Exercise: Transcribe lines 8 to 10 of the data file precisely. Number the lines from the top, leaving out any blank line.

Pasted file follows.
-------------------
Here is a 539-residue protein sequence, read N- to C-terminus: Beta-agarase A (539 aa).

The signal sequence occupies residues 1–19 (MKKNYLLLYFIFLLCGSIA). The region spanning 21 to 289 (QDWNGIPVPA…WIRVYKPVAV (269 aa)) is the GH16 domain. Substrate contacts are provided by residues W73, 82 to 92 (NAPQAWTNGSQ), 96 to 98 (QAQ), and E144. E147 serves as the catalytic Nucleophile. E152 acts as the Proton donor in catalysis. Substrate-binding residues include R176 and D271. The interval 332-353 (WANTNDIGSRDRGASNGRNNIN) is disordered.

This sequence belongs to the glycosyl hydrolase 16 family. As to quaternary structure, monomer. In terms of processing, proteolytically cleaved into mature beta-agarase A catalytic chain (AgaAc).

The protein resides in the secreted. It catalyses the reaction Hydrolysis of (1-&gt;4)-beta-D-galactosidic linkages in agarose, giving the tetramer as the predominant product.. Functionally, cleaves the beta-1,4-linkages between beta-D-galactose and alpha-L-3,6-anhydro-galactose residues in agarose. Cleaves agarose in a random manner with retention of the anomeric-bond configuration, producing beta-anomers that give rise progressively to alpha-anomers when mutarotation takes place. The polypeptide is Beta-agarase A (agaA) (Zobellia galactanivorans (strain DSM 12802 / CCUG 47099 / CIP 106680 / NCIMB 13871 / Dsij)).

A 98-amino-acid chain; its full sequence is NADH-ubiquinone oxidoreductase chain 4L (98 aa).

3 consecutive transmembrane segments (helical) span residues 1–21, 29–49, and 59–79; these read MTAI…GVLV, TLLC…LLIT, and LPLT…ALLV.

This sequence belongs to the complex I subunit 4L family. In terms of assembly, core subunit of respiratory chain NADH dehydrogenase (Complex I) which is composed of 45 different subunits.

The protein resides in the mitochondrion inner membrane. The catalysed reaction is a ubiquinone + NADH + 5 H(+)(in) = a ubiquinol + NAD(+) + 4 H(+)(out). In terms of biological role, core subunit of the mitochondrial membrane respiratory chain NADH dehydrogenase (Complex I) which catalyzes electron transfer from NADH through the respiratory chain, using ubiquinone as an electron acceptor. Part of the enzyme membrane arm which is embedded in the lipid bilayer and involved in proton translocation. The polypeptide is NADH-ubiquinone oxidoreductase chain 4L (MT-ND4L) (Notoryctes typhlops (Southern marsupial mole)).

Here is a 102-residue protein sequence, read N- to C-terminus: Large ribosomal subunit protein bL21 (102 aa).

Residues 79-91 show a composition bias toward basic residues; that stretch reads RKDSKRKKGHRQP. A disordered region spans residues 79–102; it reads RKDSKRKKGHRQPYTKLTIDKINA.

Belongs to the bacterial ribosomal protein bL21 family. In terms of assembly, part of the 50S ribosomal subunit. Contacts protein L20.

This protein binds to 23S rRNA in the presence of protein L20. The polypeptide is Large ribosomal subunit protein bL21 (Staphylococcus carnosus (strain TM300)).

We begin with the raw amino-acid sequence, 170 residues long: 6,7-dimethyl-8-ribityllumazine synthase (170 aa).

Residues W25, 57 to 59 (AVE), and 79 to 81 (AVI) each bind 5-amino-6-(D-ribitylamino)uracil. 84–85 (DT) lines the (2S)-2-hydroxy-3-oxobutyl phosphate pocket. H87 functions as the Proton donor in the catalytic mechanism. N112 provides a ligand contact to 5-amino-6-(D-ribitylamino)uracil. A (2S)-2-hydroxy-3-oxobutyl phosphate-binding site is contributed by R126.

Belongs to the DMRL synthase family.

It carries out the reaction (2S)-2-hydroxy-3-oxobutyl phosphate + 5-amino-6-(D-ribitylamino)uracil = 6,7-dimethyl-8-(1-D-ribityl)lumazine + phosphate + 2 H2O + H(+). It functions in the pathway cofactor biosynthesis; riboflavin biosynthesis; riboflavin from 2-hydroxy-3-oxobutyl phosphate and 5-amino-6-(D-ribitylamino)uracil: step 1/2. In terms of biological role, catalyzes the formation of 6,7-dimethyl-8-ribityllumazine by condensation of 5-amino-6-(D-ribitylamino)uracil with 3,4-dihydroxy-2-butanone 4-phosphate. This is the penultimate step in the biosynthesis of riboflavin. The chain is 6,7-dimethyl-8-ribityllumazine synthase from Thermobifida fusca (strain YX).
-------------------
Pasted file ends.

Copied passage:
The protein resides in the mitochondrion inner membrane. The catalysed reaction is a ubiquinone + NADH + 5 H(+)(in) = a ubiquinol + NAD(+) + 4 H(+)(out). In terms of biological role, core subunit of the mitochondrial membrane respiratory chain NADH dehydrogenase (Complex I) which catalyzes electron transfer from NADH through the respiratory chain, using ubiquinone as an electron acceptor. Part of the enzyme membrane arm which is embedded in the lipid bilayer and involved in proton translocation. The polypeptide is NADH-ubiquinone oxidoreductase chain 4L (MT-ND4L) (Notoryctes typhlops (Southern marsupial mole)).

Here is a 102-residue protein sequence, read N- to C-terminus: Large ribosomal subunit protein bL21 (102 aa).

Residues 79-91 show a composition bias toward basic residues; that stretch reads RKDSKRKKGHRQP. A disordered region spans residues 79–102; it reads RKDSKRKKGHRQPYTKLTIDKINA.